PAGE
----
It was such a surreal moment.
The heat of the lights, the wires threatening to tangle my feet, the gaze from the singer as he altered his microphone so I could see his lips. As my smile met his I began to sign as he sang.
There’s no denying, it was the hardest gig I’ve ever done. And I’ve performed at a lot of venues; theatres, concert halls, outdoor festivals, community centres… But this was the first time I’d worked with a live band. And a real life, spontaneous-moving-in-the-
I’m used to pre recorded music, shooting videos and working solo on stage. But this was waaaay out of my comfort zone. So when Sencity asked if I’d be a ‘sign dancer’ for Balkan style band Gypsy Hill, I was excited but terrified too.
Sencity is a multi sensory music gig, set up in 2003 originally for the deaf community but now prides itself on being a mainstream event that incorporates sensory experiences such as an aroma disc jockey, illuminated floors and sign dancers such as moi.
The event itself was part of the Open Senses festival, attracting both a hearing and deaf audience with two bands including Gypsy Hill playing on the night. (The other was New Town Kings.) Gypsy Hill mostly play songs without lyrics but they had three pieces in their hour long set that had words. My task was to translate these into sign language / movement.
The songs themselves were beautiful but each one very different in style, rhythm and sound. I couldn’t hear the music at home at all so I asked my friend/communicator to film herself lip syncing and beating the pace of the whole song. I used this to rehearse with.
Visually the rhythms came to life and I could imagine how the songs may sound. Lyric wise, there were a lot of puns, plays on words and lengthy English grammar that meant I had to write out the whole songs again in a visual/BSL structure which would hopefully make more sense to a live audience.
(My beloved music stand and lyrics below)
Rehearsing at home was one thing, the sound check was another. I met the band without an interpreter (eek!) and discovered they had never worked with a signer before so this was a new experience for both of us. However, they were warm and approachable and our shared passion for music made me feel connected despite me using my hands instead of my voice.
Sound checks are notoriously hurried when there’s more than one band and time is pressing. So I was able to go just through two songs and get a sense for how they felt on stage. With speakers and live instruments beside me I felt bombarded with vibrations and noise; but on the slowest songs I could pick out the lulling voice of the singer which I loved the most.
The band were so enthralled to have a signer on stage that they asked me if I could sign another song which I was unprepared for. “It’s only three verses” they said!Trying not to panic as there was only 30 minutes till showtime (how could I possibly squeeze another song in my head?!) the stage manager suggested I have the lyrics on stage as a back up and given how gorgeously thought-provoking the lyrics were, I agreed.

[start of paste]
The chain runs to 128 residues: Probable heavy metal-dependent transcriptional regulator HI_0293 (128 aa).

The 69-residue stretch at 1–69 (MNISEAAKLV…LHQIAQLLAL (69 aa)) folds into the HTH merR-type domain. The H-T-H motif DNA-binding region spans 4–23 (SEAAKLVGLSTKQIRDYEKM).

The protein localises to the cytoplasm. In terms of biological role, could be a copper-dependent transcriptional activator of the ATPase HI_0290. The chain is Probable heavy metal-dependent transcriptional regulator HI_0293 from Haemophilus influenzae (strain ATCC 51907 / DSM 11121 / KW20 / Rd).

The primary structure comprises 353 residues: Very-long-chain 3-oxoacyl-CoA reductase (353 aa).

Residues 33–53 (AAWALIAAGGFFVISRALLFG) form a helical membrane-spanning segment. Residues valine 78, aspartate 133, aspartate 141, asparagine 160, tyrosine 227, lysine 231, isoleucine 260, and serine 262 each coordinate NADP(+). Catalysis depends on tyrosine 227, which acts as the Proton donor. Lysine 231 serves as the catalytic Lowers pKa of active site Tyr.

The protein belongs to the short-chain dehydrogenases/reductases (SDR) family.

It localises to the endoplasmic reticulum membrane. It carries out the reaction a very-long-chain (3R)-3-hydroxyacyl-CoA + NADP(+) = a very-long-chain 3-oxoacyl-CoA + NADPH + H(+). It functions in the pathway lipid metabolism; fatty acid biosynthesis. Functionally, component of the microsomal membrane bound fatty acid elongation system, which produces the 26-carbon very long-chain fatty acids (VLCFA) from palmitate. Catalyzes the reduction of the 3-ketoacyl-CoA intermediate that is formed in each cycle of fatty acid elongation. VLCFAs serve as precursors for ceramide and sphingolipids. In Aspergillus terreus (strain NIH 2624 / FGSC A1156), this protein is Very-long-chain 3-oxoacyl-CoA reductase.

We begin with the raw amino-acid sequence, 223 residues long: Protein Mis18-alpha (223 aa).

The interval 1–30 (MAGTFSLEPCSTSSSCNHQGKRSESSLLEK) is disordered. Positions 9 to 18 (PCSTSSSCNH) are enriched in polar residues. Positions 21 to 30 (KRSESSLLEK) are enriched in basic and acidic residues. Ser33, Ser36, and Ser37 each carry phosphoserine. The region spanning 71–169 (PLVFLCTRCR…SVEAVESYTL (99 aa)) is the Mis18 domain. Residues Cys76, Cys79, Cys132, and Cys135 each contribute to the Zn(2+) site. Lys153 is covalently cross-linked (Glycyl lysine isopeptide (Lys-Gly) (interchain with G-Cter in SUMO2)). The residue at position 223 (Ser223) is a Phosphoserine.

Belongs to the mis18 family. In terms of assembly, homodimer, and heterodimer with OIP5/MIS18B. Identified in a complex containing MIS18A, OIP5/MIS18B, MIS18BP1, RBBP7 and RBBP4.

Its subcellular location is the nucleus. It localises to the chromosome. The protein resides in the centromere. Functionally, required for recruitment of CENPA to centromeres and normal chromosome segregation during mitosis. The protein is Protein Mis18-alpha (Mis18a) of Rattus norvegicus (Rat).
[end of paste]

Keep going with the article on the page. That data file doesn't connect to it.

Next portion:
There was an interpreter present for the sound check but for everything else on the night I was going in alone. It was just me and the band. The lead singer was aware of how I would be following his lips and he was considerate to remember this throughout his performance.
Still, it was scary. It felt like free falling through a song, I was never sure where the singer may ad lib, slow down or add in extra words (they always do – they’re in the moment!)
That’s the risk when anything is live – the unpredictability. And as a deaf performer I usually rehearse music to the death to ensure I’ve absorbed the song and it’s intricacies.
Here, I was vulnerable. But gosh, was it thrilling.
Not knowing when to enter and exit the stage for my songs, The DJ of the band DJ Kobayashi was my cue. He knew I wouldn’t hear him announcing me so each time he would turn to where I was in the wings and let me know when my spot was coming up. For all of my songs apart from the newest one I was centre stage, signing whilst simultaneously trying not to knock the guitarist or get hit by the jumping trombonist.
Overall, it was a great experience and has given me a lot of encouragement when it comes to pursuing more work with live musicians and at mainstream events. Sure, I can’t hear music. But I can darn well feel it and I adore expressing it.
So let’s have more sign performers onstage and normalise the experience of seeing a signer with a band. Hearing, deaf – it doesn’t matter. We are all artists after all, free falling in one way or another!
By Rebecca-Anne Withey. Read more of Rebecca’s articles for us here.
Rebecca-Anne Withey is a freelance writer with a background in Performing Arts & Holistic health.
She is also profoundly deaf, a sign language user and pretty great lipreader.
Her holistic practices and qualifications include Mindfulness, Professional Relaxation Therapy, Crystal Therapy and Reiki.
She writes on varied topics close to her heart in the hope that they may serve to inspire others.
The Limping Chicken is the UK’s deaf blogs and news website, and is the world’s most popular deaf blog. It is edited by Deaf journalist and filmmaker Charlie Swinbourne.
Please note that the views of the writers are their own, and not necessarily the views of the Editor or site as a whole. Read our disclaimer here.
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